The concept of Document Control is a very old quality system requirement that dates back long before ISO made its’ way to the USA. For many years the most common quality audit finding was related to poorly controlled documents. Now with the advent of computer networks managing documents and records, document issues are among the least noted of quality audit findings. But they do occur, so here is some information to help clarify the concepts and requirements.
Documents come in two types: Controlled and Uncontrolled.
If the document is “controlled” then you are assured that you have the latest revision and will be given the newest revision when a change occurs.
If the document is “uncontrolled” then you have a document for immediate use; however, you must ensure that the document is current.
Documents are often stamped/identified “Controlled.” Uncontrolled copies often have a statement such as “Uncontrolled” or “Printed Copies are Uncontrolled” or “Reference Only”.
The intent is that everyone who needs a document (procedure, work instruction, etc) has access to the controlled version. Uncontrolled documents in use at a workstation for someone to refer to is not acceptable. “How-to” notes taped to a machine is an example of necessary instructions that you have failed to properly document and control.
Q When is an uncontrolled document appropriate?
When the document is sent to requester outside of your organization.
There may be other uses for uncontrolled documents, but if the requester is an employee, they should be looking at a controlled copy.
Q What documents do I need?
Now called “Documented Information” is required for:
Scope and boundaries of your quality management system. Including listing non-applicable requirements and the justification as to why the requirement is not applicable.
Maintain documented information to support the operation of its processes;
General description of relevant interested parties
Description of the processes needed for the quality management system and their application throughout the organization
The sequence and interaction of these processes
Assignment of the responsibilities and authorities for these processes.
Control of non-conforming outputs (aka products and services)
maintain documented information that defines the nonconformity and corrective action management processes.
Definition of competency for all those who affect and are a part of the quality management system.
Any process, task, requirement that you determine to need a procedure or work instruction for. It’s your call!
Now called “Retained Documentation” (aka records) are also required and is a part of this document control process. Why? Because forms must be controlled and completed forms are records that must be protected and maintained.
Q If a “form” is completed, is it a record?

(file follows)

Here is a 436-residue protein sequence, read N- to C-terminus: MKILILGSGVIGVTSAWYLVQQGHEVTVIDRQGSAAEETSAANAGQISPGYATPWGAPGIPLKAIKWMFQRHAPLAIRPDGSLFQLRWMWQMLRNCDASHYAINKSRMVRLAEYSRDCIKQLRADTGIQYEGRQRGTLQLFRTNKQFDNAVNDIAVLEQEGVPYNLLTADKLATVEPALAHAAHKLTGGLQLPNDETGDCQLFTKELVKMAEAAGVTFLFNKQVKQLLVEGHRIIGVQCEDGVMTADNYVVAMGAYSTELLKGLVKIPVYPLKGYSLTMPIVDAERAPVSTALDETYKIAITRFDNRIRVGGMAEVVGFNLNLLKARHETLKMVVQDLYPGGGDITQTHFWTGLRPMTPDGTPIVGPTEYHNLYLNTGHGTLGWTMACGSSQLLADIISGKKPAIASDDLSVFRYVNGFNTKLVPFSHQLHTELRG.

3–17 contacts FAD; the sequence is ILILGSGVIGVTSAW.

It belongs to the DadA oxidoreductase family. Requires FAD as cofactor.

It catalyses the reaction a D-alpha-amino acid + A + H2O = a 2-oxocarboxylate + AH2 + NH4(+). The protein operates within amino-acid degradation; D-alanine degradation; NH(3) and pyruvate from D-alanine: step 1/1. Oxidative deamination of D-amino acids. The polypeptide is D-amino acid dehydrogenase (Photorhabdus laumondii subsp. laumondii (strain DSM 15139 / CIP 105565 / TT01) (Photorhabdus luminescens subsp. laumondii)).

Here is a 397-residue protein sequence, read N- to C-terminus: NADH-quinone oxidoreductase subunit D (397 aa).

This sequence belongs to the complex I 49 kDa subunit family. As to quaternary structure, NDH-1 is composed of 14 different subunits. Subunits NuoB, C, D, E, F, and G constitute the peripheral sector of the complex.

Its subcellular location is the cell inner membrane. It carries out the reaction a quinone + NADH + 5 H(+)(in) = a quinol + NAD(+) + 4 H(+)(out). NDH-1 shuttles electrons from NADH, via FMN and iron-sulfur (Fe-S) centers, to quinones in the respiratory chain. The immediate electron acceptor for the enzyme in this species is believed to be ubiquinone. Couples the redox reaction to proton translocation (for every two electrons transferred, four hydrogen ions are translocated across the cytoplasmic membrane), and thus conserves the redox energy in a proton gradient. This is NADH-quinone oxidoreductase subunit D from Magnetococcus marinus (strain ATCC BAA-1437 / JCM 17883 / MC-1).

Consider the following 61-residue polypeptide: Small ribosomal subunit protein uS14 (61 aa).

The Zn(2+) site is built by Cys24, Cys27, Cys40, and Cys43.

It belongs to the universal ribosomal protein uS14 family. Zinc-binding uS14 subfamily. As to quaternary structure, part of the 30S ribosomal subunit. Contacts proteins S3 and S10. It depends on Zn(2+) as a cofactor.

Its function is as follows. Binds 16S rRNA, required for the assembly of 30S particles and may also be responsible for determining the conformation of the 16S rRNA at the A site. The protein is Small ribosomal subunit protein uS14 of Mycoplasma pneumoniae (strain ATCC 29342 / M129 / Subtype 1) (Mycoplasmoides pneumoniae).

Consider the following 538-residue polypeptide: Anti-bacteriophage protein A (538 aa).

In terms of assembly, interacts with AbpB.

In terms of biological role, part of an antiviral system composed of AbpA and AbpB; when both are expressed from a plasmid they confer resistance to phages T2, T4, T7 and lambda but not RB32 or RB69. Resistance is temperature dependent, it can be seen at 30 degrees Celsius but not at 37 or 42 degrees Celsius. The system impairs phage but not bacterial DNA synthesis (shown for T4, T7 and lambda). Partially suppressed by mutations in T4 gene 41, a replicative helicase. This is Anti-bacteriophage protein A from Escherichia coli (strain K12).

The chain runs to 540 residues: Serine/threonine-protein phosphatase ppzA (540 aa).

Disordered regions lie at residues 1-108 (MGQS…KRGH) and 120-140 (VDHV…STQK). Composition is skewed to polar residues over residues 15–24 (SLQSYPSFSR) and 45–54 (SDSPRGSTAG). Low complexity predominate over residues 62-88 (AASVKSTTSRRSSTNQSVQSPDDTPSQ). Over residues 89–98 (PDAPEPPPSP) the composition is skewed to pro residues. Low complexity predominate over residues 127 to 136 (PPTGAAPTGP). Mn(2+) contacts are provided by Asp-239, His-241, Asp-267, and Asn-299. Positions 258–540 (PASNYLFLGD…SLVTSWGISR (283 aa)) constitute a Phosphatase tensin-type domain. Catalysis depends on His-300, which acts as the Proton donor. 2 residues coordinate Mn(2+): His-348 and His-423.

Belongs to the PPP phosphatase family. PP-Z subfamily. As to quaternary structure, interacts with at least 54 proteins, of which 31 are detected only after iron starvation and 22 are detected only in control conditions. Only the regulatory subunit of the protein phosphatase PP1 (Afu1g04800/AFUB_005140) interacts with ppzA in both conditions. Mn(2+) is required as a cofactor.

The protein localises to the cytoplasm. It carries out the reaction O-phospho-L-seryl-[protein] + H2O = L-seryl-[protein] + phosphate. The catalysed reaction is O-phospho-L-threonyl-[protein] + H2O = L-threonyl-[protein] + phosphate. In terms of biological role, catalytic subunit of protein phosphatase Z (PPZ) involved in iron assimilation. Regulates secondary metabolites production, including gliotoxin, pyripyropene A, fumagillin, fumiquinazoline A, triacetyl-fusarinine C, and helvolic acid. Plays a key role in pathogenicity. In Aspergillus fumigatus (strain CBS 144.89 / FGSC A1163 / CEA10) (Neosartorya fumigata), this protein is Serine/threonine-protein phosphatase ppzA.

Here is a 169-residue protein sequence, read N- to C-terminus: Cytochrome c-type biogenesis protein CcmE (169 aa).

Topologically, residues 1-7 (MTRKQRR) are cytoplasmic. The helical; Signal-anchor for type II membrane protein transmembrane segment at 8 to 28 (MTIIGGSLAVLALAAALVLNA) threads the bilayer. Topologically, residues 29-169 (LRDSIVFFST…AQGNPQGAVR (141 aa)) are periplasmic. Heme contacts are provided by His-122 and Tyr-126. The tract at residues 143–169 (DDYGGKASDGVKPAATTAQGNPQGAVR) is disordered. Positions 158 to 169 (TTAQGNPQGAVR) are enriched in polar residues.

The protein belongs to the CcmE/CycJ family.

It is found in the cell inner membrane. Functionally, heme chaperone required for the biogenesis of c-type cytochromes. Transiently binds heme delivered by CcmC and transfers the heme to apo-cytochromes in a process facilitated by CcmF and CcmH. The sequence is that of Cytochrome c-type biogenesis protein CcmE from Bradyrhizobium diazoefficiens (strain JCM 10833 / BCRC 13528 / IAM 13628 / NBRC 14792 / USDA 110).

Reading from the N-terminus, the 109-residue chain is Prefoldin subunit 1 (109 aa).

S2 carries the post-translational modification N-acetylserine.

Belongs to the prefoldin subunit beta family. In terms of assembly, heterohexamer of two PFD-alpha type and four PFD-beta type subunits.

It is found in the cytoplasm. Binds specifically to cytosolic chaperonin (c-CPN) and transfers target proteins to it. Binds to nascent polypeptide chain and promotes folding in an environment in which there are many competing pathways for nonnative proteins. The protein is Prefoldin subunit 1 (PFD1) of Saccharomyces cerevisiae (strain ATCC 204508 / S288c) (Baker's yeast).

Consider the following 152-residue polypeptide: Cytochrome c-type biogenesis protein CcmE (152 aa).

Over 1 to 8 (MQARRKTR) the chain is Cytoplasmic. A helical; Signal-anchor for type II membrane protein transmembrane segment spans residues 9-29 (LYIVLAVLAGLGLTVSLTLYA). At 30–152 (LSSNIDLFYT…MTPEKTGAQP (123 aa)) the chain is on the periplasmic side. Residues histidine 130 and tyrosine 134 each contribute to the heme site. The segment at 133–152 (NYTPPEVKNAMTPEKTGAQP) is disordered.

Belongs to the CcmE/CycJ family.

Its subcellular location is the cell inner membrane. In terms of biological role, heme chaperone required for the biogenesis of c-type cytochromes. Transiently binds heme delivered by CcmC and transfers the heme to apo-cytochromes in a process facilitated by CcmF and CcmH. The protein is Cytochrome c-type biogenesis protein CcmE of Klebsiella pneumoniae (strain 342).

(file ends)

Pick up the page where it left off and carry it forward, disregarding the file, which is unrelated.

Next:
Maybe. If it is retained to show evidence of completion and/or conformance, then it is a record. If the data entered on a form is later entered into an electronic system (database, ERP, MRP, etc) then that form is a tool and should not be retained and is not a record. The record is in the system.
Q If there is a controlled form and data are entered on the form, do I need to change the revision of the form?
NO! It is now a record. (yes, this question does come up.)
The QMS Database is designed to manage all the documents and records in one place and gives instruction on how to use the forms. Resulting reports are pre-programed for you.
Q How do I create and change a document or form?
A standard templet for procedures is a good idea. Be sure to include title, revision, change history, date and approvals.
Changes should be documented, and the record should include date of change, what changed and who approved the change. Additionally, consider documenting what caused the change (customer, defects, audit finding), assess the impact on products, processes, WIP, finished goods and is training necessary to communicate the change. All of this is often in a change notice kept as a record.
Q Do I need a Master List of Documents?
No. But it is nice to have.
Q What do I do with old revisions of documents?
Trash them. Most companies keep obsolete documents and never refer to them. If you keep them, put them in a location that most people cannot access, identify them as “Obsolete.”
Q What do I do with documents that are not created or controlled by my company?
Documents of external origin must also be controlled to ensure you are working with the latest revision. This can be done by verifying before use by using resources such as the customer’s portal, internet search, document services website e.g. www.Everyspec.com
Q What records do I need?
A record validates the performance of an activity. The QMS standard you’re working to defines what records (documented information) is required. If you need to prove that you did it, you’ll need a controlled record(s).
Q How long should I keep records?
Check your customer requirements. Your minimum record retention should be the maximum time required by your customer.
You may have heard that “ISO is easy, just say what you do, and do what you say.”
This is partially true, just be sure that what you say is said correctly. Documentation needs to include QMS, customer and regulatory requirements.